In India, the more common Vageeswari plate cameras in their various format incarnations show less of that high standard, although perhaps they were made for the mass market. One of the Indian plate cameras which I have, is a copy of the Charten (or perhaps, the other way round?). Whereas Charten of Japan used tropical Lace wood to match the humidity of the country with very elegant and precise workmanship, the Vageeswari seems to have had its day and the wood itself has endured less. The Charten draws on technical qualities of wood structure, rather like Sanderson who created the tropical quarterplate hand camera, and these aspects of design aesthetics are less visibly apparent than the actual craft. With the Vageeswari, I've found it really hard to tell which kind of wood are used, even after oiling to replace the loss. They are definitely serviceable and possibly Vageeswari & Co had the work skills base under an umbrella company. In England, similar unnamed cameras exist, however in line with much of the English retail market of the early 20th century, if a maker did not put his name on it, it was probably made by an apprentice; an imitator or an OEM company, even if fairly successful.

Well done for finding the matching whole plate holders - it's tragic when they are separated since there is virtually no way to ever piece them back together again without any serial numbers or references. Recently I've found a DDS conversion back which I'm going to stud onto the rear of my whole plate Charten. It's a pleasure breathing life back into these vintage cameras.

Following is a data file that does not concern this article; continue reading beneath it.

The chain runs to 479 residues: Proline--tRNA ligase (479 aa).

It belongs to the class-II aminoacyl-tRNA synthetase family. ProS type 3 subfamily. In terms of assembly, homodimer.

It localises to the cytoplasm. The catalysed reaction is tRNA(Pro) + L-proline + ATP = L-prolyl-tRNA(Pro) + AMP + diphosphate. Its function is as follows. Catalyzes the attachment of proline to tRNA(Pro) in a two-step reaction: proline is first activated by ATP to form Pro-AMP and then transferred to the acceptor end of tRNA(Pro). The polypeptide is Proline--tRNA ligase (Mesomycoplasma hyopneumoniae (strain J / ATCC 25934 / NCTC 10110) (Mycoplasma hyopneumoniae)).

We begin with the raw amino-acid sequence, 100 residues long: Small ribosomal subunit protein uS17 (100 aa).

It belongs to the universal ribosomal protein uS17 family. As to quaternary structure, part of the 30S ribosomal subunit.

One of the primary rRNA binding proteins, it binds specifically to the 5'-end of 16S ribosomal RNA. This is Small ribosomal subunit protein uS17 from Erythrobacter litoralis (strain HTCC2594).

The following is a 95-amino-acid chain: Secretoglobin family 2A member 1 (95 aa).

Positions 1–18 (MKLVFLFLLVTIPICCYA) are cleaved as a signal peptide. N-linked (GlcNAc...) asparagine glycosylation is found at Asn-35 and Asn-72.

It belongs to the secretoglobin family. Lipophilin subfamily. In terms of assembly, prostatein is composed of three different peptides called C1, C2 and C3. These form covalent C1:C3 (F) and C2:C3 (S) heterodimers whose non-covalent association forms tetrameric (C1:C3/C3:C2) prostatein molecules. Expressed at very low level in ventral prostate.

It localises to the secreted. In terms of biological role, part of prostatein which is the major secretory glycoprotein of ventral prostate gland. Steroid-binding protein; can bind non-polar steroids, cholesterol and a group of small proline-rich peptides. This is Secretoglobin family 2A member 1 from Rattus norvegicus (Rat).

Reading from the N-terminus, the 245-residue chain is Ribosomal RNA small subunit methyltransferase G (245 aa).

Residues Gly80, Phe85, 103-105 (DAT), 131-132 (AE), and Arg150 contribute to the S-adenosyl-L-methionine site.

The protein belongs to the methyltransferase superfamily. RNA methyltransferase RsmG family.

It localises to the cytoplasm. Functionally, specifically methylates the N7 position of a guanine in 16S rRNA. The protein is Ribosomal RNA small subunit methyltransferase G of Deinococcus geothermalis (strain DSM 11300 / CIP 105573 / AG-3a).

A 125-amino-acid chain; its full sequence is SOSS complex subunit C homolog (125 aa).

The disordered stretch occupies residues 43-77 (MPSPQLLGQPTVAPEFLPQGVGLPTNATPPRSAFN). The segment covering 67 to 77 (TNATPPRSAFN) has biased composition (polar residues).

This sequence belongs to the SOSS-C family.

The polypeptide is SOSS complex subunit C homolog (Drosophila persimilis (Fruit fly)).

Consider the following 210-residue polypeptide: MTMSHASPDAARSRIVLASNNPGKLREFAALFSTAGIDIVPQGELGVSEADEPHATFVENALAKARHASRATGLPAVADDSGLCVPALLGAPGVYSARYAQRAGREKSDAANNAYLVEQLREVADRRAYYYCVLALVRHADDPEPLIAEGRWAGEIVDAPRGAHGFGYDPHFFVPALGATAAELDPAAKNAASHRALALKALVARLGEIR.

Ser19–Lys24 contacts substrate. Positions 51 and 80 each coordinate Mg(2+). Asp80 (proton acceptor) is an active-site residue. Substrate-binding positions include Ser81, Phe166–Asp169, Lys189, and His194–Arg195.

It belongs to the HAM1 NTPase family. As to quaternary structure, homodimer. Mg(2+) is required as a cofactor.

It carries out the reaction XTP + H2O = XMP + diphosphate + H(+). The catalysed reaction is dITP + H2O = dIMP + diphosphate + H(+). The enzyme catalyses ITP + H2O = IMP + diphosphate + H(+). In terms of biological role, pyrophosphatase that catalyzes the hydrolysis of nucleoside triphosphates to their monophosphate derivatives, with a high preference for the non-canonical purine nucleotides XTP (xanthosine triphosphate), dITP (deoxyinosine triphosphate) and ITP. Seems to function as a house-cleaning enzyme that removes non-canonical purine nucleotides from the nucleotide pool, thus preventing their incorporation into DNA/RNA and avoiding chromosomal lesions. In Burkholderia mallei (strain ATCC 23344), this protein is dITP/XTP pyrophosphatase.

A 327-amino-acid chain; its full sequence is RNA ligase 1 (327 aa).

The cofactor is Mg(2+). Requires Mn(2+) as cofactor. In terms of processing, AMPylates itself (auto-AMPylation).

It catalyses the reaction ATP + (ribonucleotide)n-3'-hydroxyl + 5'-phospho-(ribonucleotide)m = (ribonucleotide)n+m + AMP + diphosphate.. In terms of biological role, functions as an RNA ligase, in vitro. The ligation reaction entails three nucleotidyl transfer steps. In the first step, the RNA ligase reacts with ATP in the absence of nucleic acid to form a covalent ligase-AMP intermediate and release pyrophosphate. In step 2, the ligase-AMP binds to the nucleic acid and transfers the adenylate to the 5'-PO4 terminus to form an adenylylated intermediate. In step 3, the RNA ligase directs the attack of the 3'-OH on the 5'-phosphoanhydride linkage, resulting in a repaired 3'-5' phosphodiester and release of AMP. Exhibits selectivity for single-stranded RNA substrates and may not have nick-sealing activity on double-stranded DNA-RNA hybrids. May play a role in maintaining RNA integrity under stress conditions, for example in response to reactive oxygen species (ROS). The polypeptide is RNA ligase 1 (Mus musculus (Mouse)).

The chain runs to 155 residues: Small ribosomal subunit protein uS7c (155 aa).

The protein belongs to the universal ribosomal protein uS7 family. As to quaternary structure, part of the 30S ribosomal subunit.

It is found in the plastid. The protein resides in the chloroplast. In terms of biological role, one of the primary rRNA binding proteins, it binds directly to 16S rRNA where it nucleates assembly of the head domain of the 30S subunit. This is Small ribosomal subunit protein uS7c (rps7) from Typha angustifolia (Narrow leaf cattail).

Kind regards,

RJ

Steven Tribe
6-Oct-2016, 07:59
[QUOTE=ScottPhotoCo;1355114]Where might the Watson & Sons cameras fall in the scale of "quality" makers?


/QUOTE]

Just seen them, never handled one! Some very impressive models. Like an awful lot of retail outlets, it is almost impossible to decide whether models were made by the company themselves, which ones were made by others - to the retailer's specification, and which cameras were "taken" from a specialised camera maker. This doesn't mean that quality decreases in this order - a specialist workshop will have many advantages.

Steven Tribe
6-Oct-2016, 08:14
RJ:
"Are you shooting full plate too".

Not yet, but preparing a set! I have been very happy with 18x24cm, but it would nice to have a slightly smaller format than this which still stands up to contact printing.
I originally bought a 1/1 plate camera as it was an exact miniature look-alike with my 15x12" Lizar camera.

There are a few threads here about the Indian (with some UK influence) and Japanese alternatives to UK, European and US camera models. The "alternative" brass designs of these are great fun, but the problem with the various timbers used in Indian cameras is well known.

It has always surprised me that there is no great tradition of walnut in camera making in the UK, but then Empire meant easy access to both Mahogany and Teak.

IanG
6-Oct-2016, 08:48
Gandolfi made many of the Watson cameras, before the 1930's most of their production was for Watson or Sands Hunter, they were a trade manufacturer and in their early days only sold a few cameras under their own name. At some point by the 1930's Watso cameras were all made by Gandolfi and up until the late 1950's when Watson diappeared the models were to all intents identical.